This game does have its rare good moments, however. Ever so often scripted events will occur allowing you a glimmer of awesome as a griffon comes swooping in to tear limb from limb a fellow team member, if only you didn’t feel completely helpless during these points. Rather than being a separate cut scene these events happen in-game allowing you to act completely normally, but unable to interact with the event. What you would think would be cool becomes unendingly frustrating as you watch a werewolf leap from the bushes, stalk towards your ally, slash him across the chest, then bite his head off, all while you unload magazine after magazine pointblank into him to no avail. Once your buddy is thoroughly digested, however, the werewolf suddenly becomes weakened by a full stomach (I’m just guessing) and can be killed, so it all works out in the end, just not for your allies wife and kids at home.
Taking storyline, gameplay, combat, level design, infuriating in-game cinematics, and a one-foot high jump (I’m not kidding it’s utterly useless) aside just standing still becomes an affront to the visual and auditory senses. A generic rock track, complete with an obnoxious guitar, repeats itself over and over while the graphics resemble an Unreal 3 mod. Even the ending leaves the player with no real closure, shamelessly setting itself up for a sequel.
The most unfortunate thing about this title is not its many faults, but its lost potential. When I first heard about this game, about a year ago, I was immensely excited for a title that I thought was long overdue. Any video game fan that has ever played Zelda and Doom in the same afternoon has assuredly pondered with a far off “Hmm, What if someone created a game mixing fantasy creatures and guns?” and after playing this game I still wonder, but now I wonder two things:
1. “Hmmm, What if someone created a GOOD game mixing fantasy creatures and guns?”
2. “Where are the wasted eight hours of my life and how can I get them back?”
Even while playing so many opportunities for a better game come to light. First off there are very few monsters, nine in total, and none of them are particularly challenging. I constantly wondered, though, where are the rest? Medusas, giants, centaurs, DRAGONS any of these creatures would have been an exceptional addition to the game, three of them representing possible boss battles. The lack of these monsters is a shame, but what is completely left out of a game can not be criticized as much as what was there and not utilized to anywhere near its full potential. The Signet can only perform two tasks, heal or shockwave, the latter almost getting no use, but what about other powers. Recycling any power from other magic oriented games would have been better then just letting this unique twist lie useless, only used as a mobile medkit. Anything from fireballs to monster mind control would have fit in seamlessly, but alas it was not meant to be.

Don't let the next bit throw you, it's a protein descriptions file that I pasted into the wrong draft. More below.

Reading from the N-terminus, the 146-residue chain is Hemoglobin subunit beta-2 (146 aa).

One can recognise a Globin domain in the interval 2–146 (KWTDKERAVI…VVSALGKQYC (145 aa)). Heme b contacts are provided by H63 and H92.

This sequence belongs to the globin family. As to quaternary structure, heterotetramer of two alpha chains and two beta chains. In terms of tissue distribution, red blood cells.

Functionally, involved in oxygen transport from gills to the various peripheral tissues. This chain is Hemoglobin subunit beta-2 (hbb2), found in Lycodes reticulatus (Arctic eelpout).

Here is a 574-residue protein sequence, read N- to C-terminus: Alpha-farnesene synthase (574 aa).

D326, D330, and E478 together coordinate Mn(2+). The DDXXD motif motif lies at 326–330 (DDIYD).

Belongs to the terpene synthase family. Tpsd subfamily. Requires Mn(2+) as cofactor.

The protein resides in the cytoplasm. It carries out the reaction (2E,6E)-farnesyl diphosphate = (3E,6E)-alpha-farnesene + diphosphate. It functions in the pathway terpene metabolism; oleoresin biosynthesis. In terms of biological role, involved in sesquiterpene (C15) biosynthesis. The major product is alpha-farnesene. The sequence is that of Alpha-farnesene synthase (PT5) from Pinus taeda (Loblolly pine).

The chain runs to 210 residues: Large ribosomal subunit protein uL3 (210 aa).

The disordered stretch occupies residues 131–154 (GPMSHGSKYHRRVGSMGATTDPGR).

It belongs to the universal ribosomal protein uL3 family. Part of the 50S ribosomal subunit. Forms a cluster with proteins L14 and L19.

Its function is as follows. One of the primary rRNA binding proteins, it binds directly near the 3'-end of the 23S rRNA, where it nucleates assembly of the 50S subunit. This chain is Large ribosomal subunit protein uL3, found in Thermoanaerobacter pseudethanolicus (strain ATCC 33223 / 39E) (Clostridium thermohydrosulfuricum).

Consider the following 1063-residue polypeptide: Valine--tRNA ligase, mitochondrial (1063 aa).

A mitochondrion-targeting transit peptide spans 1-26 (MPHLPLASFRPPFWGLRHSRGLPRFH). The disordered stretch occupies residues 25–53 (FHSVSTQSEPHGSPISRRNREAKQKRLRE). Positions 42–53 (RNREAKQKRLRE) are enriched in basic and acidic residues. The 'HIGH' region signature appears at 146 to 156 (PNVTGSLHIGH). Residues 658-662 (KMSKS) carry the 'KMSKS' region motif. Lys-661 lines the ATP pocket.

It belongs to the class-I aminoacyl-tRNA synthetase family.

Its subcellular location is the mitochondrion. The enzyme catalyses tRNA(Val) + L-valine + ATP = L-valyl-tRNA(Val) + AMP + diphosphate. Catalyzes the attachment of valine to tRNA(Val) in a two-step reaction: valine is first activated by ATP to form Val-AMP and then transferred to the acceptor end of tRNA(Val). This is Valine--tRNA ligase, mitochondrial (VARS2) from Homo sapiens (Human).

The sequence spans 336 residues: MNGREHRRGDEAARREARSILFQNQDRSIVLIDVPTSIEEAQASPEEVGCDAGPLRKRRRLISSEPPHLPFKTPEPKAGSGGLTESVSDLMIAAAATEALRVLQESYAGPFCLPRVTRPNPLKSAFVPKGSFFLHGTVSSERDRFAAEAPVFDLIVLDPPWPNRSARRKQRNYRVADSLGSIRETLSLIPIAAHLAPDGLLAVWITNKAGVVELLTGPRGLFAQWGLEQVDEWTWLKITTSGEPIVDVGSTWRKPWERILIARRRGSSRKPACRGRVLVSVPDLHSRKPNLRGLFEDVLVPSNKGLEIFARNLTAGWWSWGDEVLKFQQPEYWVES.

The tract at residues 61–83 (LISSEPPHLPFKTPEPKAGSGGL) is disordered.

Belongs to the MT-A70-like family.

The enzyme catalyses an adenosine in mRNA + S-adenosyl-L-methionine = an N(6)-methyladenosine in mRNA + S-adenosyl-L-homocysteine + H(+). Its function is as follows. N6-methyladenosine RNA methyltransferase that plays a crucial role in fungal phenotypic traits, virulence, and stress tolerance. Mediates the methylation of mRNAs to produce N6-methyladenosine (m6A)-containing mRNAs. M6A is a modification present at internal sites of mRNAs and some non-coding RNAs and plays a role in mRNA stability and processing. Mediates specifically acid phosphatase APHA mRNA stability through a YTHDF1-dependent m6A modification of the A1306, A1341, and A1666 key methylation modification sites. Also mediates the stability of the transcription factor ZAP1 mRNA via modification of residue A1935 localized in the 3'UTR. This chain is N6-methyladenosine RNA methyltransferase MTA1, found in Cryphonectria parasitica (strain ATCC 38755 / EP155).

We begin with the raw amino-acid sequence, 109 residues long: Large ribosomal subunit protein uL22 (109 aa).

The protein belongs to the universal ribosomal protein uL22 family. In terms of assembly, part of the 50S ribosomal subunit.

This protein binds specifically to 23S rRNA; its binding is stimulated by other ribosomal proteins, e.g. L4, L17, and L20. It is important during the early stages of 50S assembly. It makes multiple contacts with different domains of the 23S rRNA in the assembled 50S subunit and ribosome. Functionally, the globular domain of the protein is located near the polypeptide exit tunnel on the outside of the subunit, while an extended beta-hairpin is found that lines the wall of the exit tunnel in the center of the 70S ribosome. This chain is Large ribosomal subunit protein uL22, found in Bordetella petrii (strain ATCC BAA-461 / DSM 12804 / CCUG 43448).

Hopefully the developers, Spark Unlimited, will get the message and try to take a little pride in their next title. Here’s hoping.
Disclosure: This game was procured for the PC and had about 8 hours dedicated to it. Two of those hours were spent on normal mode, then switched to Hard (the hardest difficulty) to try and get a challenge.
Parents: This game contains excessive violence, blood, and gore, and is rated M for mature (18+) a rating that would seem apt, however the flaws of this game, aside from the all that violence, may make it unplayable to a younger audience without excessive FPS experience.
Deaf and Hard of Hearing: This game includes subtitles that can be turned on and off from the options menu.
Re: Please Rate This Review: Legendary
I think you're off to a good start on this review. It has a sense of character to it, which I like. And I definitely feel the disappointment you experienced laying Legendary, so your message is clearly conveyed.
This is the core of a good review; it would benefit from some general editing, I think. There are a lot of lengthy or run-on sentences.
Those two paragraphs describing the opening and some of the initial plot twists could be handled in a few sentences; and I think the details should be omitted, so as not to spoil the opening for a new player.
You were really good about staying in first person, and talking about your experiences with the game. I only caught one second person reference -- "you now have to fight two! " -- which is generally something to avoid when writing reviews. Again, you did good on that one.
I would restructure the ending a bit, probably streamlining the last three paragraphs to talk about what I dislike and ending on a strong statement. The para about lost potential could probably be used in the opening of your review. Then at the end, revisit that and give your final thoughts on where the potential was wasted (as already described).
Re: Please Rate This Review: Legendary
I agree with all of Jason's comments. You have a good core review here, it just needs some polishing up… some grammatical things, a few issues with sentence structure here and there. The opening could be shortened, and the end needs a little more punch.
I like your piece about the “rail shooter” and you do a good job about explaining why the bosses are disappointing… the piece about the Signet’s shortcomings right at the end feels a little tacked-on, though. It would probably serve better earlier in the piece.
All in all, this isn't a bad review. You should tweak it a little bit and resubmit, it's not too far off.